Wednesday, August 31, 2016

Meet Bugsy, The Lucky Kitten

You may recall that I'd found a kitten which someone dropped off at my barn. I kept him isolated in the barn for a week while I treated his runny eyes and made sure all his fleas were gone. Then I took him to the vet for vaccinations. I named him Bugsy and brought him indoors to see his new home - and its other occupants:

Seamus was the first to come see the tiny kitten. Bugsy didn't panic but wasn't quite sure what to make of the gigantic dog:

Then Daphne came to see him. Bugsy seemed to think he liked the smaller dogs better:

Then Jack gave him a thorough sniffing, but by this time Bugsy was unafraid and sniffing back:

I took him upstairs to the cat room, where I showed him the litter boxes and set him up on a cat tree:

I left him upstairs but he ran back down to be where the action was. Daphne, Seamus and Jack checked him out once again:

And again:

A friendship was born - the biggest dog and the smallest cat. Seamus and Bugsy really took to each other:

Soon I began finding Bugsy curled up at Seamus' side while Fergus tried his best to fit on the same dog bed:

Bugsy and Seamus were almost inseparable:

Because he'd hissed at Clover when they first met, she'd thereafter been reticent to get chummy. But Bugsy soon marched right over and got close, signaling that he'd decided she was OK. You may be wondering where the adult cats were. Bramble watched Bugsy from a distance, but Georgette and Rocky pretended the little squirt didn't even exist. But they all came around in a few days - Bramble first, then Rocky and finally Georgette:

Tuesday, August 30, 2016

The Red Poll Ladies

For all the hubbub about calves and breeding and feeding and haying, most of the time the cows spend lounging around and chewing their cuds:

They have two trees for shade:

They show a fondness for being near the barn, grazing in a section which I kept mowed before the cattle arrived. Perhaps there is more grass and fewer broadleaf weeds there:

They've got the grass clipped short near the barn but it's longer (and weedier) farther out in the field. The brown in the field beyond the fence posts is mostly grass seed heads:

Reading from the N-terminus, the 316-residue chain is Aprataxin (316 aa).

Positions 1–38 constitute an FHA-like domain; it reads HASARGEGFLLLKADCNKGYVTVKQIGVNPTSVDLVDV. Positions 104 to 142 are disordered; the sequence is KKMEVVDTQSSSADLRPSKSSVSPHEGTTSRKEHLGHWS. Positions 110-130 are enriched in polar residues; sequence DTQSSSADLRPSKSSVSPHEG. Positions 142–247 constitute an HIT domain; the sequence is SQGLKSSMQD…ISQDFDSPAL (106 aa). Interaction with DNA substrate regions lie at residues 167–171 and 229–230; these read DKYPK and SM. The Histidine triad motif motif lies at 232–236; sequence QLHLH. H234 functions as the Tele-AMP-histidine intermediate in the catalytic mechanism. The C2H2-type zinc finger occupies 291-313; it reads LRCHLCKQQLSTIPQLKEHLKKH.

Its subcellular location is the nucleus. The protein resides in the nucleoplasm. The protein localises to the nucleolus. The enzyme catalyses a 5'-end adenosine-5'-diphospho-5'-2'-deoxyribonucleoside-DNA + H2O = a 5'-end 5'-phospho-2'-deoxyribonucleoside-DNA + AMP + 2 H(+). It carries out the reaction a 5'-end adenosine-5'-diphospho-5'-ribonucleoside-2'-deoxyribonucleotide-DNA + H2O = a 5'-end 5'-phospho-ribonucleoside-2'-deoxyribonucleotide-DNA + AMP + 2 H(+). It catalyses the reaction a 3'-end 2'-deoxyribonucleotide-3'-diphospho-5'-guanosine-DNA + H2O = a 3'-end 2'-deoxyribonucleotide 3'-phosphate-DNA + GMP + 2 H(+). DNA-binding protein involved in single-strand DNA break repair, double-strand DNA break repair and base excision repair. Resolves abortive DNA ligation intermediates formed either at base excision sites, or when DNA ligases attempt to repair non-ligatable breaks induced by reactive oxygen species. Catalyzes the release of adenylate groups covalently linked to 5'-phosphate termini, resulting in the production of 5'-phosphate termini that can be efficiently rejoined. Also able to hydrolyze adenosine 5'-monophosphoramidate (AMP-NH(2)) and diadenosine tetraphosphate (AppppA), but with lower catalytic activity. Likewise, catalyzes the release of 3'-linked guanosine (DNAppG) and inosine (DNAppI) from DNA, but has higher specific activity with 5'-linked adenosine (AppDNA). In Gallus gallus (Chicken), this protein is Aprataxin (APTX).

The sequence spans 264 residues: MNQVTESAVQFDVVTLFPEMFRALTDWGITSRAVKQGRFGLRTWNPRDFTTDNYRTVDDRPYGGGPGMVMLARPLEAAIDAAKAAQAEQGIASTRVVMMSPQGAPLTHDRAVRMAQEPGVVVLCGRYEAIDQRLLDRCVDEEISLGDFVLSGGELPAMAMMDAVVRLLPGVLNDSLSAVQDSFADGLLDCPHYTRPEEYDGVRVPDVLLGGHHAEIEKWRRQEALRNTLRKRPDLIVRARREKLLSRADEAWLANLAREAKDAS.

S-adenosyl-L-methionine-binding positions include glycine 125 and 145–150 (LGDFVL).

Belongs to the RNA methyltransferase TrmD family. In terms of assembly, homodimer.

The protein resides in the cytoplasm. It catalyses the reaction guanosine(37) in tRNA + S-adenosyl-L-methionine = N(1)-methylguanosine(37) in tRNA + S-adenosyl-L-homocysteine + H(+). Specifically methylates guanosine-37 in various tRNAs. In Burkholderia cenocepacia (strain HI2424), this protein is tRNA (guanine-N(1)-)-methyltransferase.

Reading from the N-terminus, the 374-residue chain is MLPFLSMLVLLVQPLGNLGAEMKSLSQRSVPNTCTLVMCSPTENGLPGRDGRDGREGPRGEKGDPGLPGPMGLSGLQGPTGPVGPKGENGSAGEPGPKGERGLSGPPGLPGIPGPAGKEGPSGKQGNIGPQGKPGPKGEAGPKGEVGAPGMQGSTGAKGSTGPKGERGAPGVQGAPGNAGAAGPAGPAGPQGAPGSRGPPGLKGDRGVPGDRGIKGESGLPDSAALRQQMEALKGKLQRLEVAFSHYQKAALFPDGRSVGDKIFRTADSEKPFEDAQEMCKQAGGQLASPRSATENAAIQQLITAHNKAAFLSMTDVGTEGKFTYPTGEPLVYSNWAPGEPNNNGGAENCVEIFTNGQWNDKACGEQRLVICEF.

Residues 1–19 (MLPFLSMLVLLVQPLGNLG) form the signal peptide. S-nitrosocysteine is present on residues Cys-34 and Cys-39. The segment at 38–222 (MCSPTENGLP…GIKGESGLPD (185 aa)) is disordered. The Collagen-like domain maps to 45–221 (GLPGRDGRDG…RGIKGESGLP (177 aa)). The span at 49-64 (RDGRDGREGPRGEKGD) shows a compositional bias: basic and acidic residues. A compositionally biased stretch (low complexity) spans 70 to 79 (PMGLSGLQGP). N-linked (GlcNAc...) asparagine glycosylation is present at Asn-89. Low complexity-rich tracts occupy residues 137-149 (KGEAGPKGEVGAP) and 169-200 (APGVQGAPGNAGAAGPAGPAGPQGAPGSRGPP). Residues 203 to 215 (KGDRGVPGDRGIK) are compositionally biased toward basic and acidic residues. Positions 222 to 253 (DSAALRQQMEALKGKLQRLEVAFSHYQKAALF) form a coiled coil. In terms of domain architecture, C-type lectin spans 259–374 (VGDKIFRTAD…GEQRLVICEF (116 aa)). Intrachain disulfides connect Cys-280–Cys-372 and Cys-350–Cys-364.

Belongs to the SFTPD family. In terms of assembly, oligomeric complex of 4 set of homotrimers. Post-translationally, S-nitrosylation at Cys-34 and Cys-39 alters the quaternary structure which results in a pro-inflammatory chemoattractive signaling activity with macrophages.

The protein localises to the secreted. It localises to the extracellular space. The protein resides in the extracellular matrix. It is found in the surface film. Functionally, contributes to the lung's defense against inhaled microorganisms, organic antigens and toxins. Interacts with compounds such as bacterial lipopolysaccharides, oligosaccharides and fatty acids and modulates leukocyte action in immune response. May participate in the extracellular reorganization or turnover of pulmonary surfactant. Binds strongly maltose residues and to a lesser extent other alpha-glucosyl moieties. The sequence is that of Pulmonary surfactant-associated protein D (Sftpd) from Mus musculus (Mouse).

After I took this picture, I went back into the barn and got the weed whacker. I took down all the thistle-like plants and Burdock I could find:

The cows usually avoid the wet areas, but have enjoyed them during our hot, dry summer:

I remember how things were when these girls first arrived. They were skinny and fearful. Things have sure changed in three years!

This is Rosella, just before she gave birth. She was actually much wider than she looks in this photo:

My neighbor comes once each week and drops off a trailer load of grass clippings for the girls to munch:

The Red Poll girls didn't figure out what they were at first, but they certainly know now. The entire load of grass clippings is eaten in about an hour:

And then they come in for a drink of water:

This is Violet, the one cow who I thought would never become friendly. But she is beginning now to think maybe I'm OK after all. I guess it takes longer to win over some hearts than others:

Monday, August 29, 2016

Dogs And Cats At Home

The livin's been easy for the dogs and cats who stay in the house. Georgette's favorite place is atop the tallest cat tree at the top of the stairs:

Congregations of dogs and Bramble, the cat, collect in the farm house kitchen:

Seamus got a summer haircut and he's feeling fine:

Jack's as hyper and silly as ever but enjoying life. I remind myself sometimes that this little dog had the shelter flummoxed. He screamed and bit when anyone came near him. You'd never know it now, even when guests arrive. He greets new people with as much enthusiasm as my other dogs:

Bramble still enjoys pushing the water bowls away from the wall and watching the water slosh everywhere:

 And the dogs have learned where to find shade when in their fenced back yard:

I've begun to relax and used the belly-bands less often. But when I leave the house for a few hours, I still put them on Fergus and Jack:

Jack often stands at the foot of the stairs and watches me. I wonder what he's thinking: